I went to a benefit for Donnie Norton a couple of weeks ago at the Walnut Fire Department out on Hwy. 25-70, west of Marshall. Donnie has had some serious health issues over the last couple of years and had to retire from his job as an asphalt roller with APAC. I’ve known Donnie and his family since 1975 - he is one of Dellie Norton’s great-grandchildren - and I knew everyone would be comfortable with me making photographs.
I especially wanted to make photographs of Donnie with his grandson Elijah, which I did. I was thinking to do a pretty standard portrait, framed tightly with little or no background, both people looking straight into the camera. I was shooting with my digital Canon SLR.
This first photograph is close to ideal – proud grandfather securely holding his tentative grandson. Donnie is a big, broad man, but my distance from him and the focal length of the lens keep him from seeming imposing. It’s a warm image, in both tone and feeling. It’s happy and optimistic and consistent with a classic genre of photographs. It’s been done millions of times and most of us have similar images in our scrapbooks or on our Facebook pages. I knew the family would love it, and they did.
Those situations usually demand a series of exposures. Facial expressions, especially with children, change so quickly that a photographer will generally not rely on a single image. He wants a number of pictures to look at before he chooses the best one. That was my situation with Donnie and Elijah. Eleven frames later, probably less than two minutes, I made this second photograph, which has a totally different feel than the first one.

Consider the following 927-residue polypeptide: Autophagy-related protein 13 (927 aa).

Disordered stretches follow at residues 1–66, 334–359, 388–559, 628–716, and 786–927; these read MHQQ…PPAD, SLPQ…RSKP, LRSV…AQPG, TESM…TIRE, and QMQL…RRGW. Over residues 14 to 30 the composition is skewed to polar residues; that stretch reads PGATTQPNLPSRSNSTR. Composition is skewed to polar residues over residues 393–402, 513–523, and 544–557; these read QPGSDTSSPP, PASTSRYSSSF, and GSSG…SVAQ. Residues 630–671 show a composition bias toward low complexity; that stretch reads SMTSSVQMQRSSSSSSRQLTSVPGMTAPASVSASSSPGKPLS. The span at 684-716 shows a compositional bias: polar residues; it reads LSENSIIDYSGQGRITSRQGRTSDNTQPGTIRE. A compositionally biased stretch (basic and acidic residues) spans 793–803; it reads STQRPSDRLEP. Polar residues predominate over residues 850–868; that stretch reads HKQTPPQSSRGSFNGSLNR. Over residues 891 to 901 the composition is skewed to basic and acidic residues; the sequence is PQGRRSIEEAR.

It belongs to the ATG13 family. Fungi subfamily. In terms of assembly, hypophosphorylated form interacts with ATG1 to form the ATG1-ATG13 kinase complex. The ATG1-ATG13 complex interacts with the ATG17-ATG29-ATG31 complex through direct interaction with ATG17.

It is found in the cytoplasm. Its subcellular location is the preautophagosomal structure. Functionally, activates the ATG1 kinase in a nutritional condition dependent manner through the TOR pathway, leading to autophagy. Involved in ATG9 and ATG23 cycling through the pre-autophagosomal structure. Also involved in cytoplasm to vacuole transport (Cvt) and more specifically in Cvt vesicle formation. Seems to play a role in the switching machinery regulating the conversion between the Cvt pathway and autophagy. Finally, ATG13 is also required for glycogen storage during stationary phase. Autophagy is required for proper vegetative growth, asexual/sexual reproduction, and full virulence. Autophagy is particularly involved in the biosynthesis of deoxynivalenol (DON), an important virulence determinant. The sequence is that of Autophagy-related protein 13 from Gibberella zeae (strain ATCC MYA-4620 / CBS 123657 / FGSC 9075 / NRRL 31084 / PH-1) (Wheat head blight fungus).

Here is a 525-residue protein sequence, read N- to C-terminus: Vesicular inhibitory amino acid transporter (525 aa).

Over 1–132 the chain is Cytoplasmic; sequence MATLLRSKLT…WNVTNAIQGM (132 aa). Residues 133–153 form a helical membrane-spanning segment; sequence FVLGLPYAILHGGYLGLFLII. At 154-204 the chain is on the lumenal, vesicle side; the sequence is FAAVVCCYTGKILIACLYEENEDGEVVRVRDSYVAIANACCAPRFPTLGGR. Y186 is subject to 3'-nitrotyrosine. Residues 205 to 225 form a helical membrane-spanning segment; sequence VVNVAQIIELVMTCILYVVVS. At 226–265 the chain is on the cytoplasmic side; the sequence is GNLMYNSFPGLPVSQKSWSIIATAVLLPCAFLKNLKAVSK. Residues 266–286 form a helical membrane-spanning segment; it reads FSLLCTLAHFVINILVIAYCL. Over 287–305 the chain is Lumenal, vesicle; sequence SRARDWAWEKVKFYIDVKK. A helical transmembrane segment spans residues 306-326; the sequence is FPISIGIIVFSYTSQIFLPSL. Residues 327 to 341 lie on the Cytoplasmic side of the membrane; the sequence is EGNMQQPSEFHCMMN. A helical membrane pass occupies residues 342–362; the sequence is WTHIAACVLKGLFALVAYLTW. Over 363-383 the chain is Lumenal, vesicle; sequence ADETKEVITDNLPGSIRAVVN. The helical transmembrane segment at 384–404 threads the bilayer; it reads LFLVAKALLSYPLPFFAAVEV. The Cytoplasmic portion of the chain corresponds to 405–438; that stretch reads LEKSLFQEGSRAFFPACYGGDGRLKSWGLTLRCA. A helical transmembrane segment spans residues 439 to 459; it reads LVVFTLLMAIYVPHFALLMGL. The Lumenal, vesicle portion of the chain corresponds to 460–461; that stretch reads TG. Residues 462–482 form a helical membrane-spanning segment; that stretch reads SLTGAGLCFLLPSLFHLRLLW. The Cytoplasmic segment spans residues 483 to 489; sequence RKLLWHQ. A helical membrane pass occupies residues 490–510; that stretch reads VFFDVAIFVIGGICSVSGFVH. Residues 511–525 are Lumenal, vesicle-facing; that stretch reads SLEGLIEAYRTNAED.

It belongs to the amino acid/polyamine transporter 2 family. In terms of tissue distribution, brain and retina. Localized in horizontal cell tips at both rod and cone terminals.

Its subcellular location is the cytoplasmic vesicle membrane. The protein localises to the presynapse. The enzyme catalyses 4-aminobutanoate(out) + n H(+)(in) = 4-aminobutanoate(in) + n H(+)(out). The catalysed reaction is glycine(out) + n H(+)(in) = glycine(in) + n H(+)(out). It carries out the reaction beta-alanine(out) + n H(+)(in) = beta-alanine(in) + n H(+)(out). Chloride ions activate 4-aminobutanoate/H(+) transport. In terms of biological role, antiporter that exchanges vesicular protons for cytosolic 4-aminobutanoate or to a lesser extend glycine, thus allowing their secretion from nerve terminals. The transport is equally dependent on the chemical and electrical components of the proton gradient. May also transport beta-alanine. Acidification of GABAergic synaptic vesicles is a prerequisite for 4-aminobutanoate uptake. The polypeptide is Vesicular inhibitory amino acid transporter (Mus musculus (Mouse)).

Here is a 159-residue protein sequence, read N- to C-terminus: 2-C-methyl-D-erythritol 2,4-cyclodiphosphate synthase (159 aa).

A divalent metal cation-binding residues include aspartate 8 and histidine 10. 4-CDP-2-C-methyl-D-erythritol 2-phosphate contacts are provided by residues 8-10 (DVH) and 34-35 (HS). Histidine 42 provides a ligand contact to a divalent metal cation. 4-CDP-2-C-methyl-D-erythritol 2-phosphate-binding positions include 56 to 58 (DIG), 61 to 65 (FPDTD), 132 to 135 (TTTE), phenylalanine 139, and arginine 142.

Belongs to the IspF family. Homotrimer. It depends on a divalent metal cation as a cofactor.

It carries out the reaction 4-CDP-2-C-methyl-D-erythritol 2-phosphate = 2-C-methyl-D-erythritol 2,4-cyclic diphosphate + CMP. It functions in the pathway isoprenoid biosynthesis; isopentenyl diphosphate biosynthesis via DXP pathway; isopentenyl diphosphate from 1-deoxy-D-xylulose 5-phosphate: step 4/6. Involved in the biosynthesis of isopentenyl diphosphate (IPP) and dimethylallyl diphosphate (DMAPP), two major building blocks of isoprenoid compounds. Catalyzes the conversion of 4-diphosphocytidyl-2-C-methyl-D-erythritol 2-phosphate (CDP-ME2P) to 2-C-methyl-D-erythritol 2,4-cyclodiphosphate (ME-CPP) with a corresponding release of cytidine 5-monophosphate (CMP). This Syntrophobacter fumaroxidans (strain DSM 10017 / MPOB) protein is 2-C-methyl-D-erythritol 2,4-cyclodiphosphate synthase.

The obvious difference is I chose to present this second one in black and white. Stripped of the warmth and distraction of the color, the photograph is all emotion. I got closer and tighter, which immediately makes Donnie appear larger than life. With a small tilt of his head, a slightly different camera angle, and dead seriousness of his eyes, he appears ominous. Elijah, sans pacifier, has evolved from tentative to fearful and his grandfather, while still in the same secure posture, now seems to be protecting his grandson from an imminent threat.
What interests me is the camera’s ability to fashion the message from a picture. Virtually nothing had changed about the emotion of the situation from one image to the next. Yet, with only minor alterations in technique and camera placement, a radically different storyline develops, one more powerful and ambivilent than the first.
We like to think the camera doesn’t lie and I think there is truth to that statement. But I also believe a picture is worth a thousand words and oftentimes those words can be contradictory, not necessarily truthful, or complete regarding any particular situation.